Twitter's For You Recommendation Algorithm
Twitter Releases “The Algorithm”
Last week, Twitter released a lot of details about the recommendation algorithm that powers their For You feed. The release included an announcement, two new GitHub repositories (main repo, ml repo), and an accompanying post on the engineering blog. Their release also includes some model configs, hyperparameters, input feature descriptions, feature weights, combined score calculation formula, etc. that are immensely valuable for ML practitioners. This article gives an overview of the end-to-end machine learning components made public by Twitter.
Today marks a new era of transparency for Twitter. 🧵— Twitter Engineering (@TwitterEng) March 31, 2023
We’re sharing much of the source code that powers our platform with the world. Visit our blog to learn more about this initiative: https://t.co/hTHVpuMDz8
At a broad level, we can think of Twitter’s For You timeline generation as the sequence of following steps that are also common to large-scale recommendation systems.
We will look at each of these components one by one. Note that while Twitter has shared a lot of information on the code and algorithms for most of these steps, they haven’t still shared details about components such as input data processing, model configs, serving infrastructure, source code for modules like Candidate Generation, Trust & Safety, Ads, etc.
Twitter has previously shared details about its data infrastructure in another blog. Twitter processes close to 500 million daily tweets, and 400 billion real-time events. The event data is sourced from various platforms, storage systems, and distributed databases. The user engagement data is collected from various real-time streams, server, and client-side logs, etc. They also utilize various proprietary tools such as Scalding for batch processing, Heron for streaming, and TSAR (TimeSeries AggregatoR) for processing temporal signals. In their recent redesign (see figure below) proposal1 they built an on-premise event processor along with deduplication and BigTable storage on the Google Cloud Platform (GCP). Note that Twitter exactly specified any data schema or preprocessing applied to the data for the recommender system.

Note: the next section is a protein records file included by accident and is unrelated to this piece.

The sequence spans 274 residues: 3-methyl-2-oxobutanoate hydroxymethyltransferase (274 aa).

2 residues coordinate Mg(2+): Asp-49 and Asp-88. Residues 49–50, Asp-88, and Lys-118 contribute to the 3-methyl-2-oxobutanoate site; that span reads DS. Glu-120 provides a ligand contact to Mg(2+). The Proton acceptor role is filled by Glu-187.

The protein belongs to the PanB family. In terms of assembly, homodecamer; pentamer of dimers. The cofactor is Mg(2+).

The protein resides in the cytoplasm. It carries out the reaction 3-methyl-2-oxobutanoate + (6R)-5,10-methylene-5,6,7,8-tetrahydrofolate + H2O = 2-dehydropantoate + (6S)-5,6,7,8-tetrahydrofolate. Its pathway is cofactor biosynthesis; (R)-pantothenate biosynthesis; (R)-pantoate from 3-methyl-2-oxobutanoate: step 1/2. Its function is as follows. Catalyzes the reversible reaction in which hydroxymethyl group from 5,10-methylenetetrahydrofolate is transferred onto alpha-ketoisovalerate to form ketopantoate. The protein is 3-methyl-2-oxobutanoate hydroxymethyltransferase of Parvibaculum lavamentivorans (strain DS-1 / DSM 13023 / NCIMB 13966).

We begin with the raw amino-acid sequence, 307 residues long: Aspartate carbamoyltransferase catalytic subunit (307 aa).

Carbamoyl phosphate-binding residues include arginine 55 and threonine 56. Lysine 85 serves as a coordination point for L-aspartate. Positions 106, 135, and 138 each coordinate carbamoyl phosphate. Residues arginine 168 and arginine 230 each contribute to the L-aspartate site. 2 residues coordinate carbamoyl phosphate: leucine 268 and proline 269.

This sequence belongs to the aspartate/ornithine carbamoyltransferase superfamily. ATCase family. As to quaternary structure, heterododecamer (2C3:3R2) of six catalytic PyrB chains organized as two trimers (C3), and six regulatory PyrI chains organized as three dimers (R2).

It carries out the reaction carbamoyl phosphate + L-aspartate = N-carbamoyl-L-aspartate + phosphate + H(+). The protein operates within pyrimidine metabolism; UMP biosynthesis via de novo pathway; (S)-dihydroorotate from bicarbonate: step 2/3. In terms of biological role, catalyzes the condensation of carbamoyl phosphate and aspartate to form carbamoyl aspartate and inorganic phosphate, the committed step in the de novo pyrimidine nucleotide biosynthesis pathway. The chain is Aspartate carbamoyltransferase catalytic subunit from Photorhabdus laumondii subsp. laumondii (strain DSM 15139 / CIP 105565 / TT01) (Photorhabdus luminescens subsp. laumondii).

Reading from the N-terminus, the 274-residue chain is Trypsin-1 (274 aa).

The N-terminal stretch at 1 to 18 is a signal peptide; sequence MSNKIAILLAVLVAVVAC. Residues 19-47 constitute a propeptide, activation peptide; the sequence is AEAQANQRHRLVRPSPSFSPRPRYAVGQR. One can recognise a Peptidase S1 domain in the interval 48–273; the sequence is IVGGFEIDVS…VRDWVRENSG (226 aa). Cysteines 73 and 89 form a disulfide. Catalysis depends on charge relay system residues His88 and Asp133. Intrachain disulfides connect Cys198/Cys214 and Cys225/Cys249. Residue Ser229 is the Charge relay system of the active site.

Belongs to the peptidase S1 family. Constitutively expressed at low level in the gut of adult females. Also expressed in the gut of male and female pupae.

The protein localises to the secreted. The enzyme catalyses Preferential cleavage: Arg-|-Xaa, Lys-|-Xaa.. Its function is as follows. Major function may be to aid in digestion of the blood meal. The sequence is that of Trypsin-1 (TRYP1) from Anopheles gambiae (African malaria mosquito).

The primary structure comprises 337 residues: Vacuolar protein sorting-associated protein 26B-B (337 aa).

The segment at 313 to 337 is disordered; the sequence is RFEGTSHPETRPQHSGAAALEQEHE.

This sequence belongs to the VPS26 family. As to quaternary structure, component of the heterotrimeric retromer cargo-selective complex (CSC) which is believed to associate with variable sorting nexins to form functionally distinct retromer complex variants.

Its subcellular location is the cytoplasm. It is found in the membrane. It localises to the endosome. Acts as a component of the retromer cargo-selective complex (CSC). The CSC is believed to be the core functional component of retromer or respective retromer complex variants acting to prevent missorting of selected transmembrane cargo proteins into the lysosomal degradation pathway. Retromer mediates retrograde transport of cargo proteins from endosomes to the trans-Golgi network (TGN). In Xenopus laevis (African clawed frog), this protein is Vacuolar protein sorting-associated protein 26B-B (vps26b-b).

The job of the candidate generation module is to select 1500 most relevant tweets from various sources. The first half of these candidates are from the people that you follow (in-network tweets), while the other half is from the people who you do not follow (out-of-network tweets).
Most of the in-network tweets are sourced from Twitter’s RealGraph framework (originally deployed in 20122). RealGraph framework uses a directed, weighted graph to model users (tweeps) as nodes. An edge from source to target node indicates that the source user follows the target user or the target user is in the source user’s contact book, or the source user recently interacted with the target user. Each type of edge has its own set of features represented by weights, such as days since edge creation, days since last interaction, number of common friends, explicit and implicit engagement statistics, etc. Similarly, nodes have features such as the number of retweets in the last week, number of followers, demographics, PageRank on the follow graph, etc.
Note that Twitter has also shared the implementation details of its PageRank algorithm called TweepCred. A logistic regression model is trained on all of these features to predict interaction in a future time window. Note that the graph itself is updated daily in batch mode. In their announcement, Twitter also mentioned that the logistic regression model was trained several years ago and is in the process of being redesigned.
For some of the out-of-network tweets, the retrieval process uses a graph processing engine called GraphJet3. GraphJet maintains a dynamic (real-time), undirected, bipartite graph between users and tweets in memory on a single server (no partitioning!) through clever edge encoding and dynamic memory allocation schemes. The nodes in the graph represent the users and the tweets, while the edges represent the actions (favorite, tweet, retweet, reply, click, etc.) within a rolling temporal window. To ensure the efficient growth of the graph structure, GraphJet maintains a list of temporally-ordered index segments such that only the latest segment can be written into (see the figure below).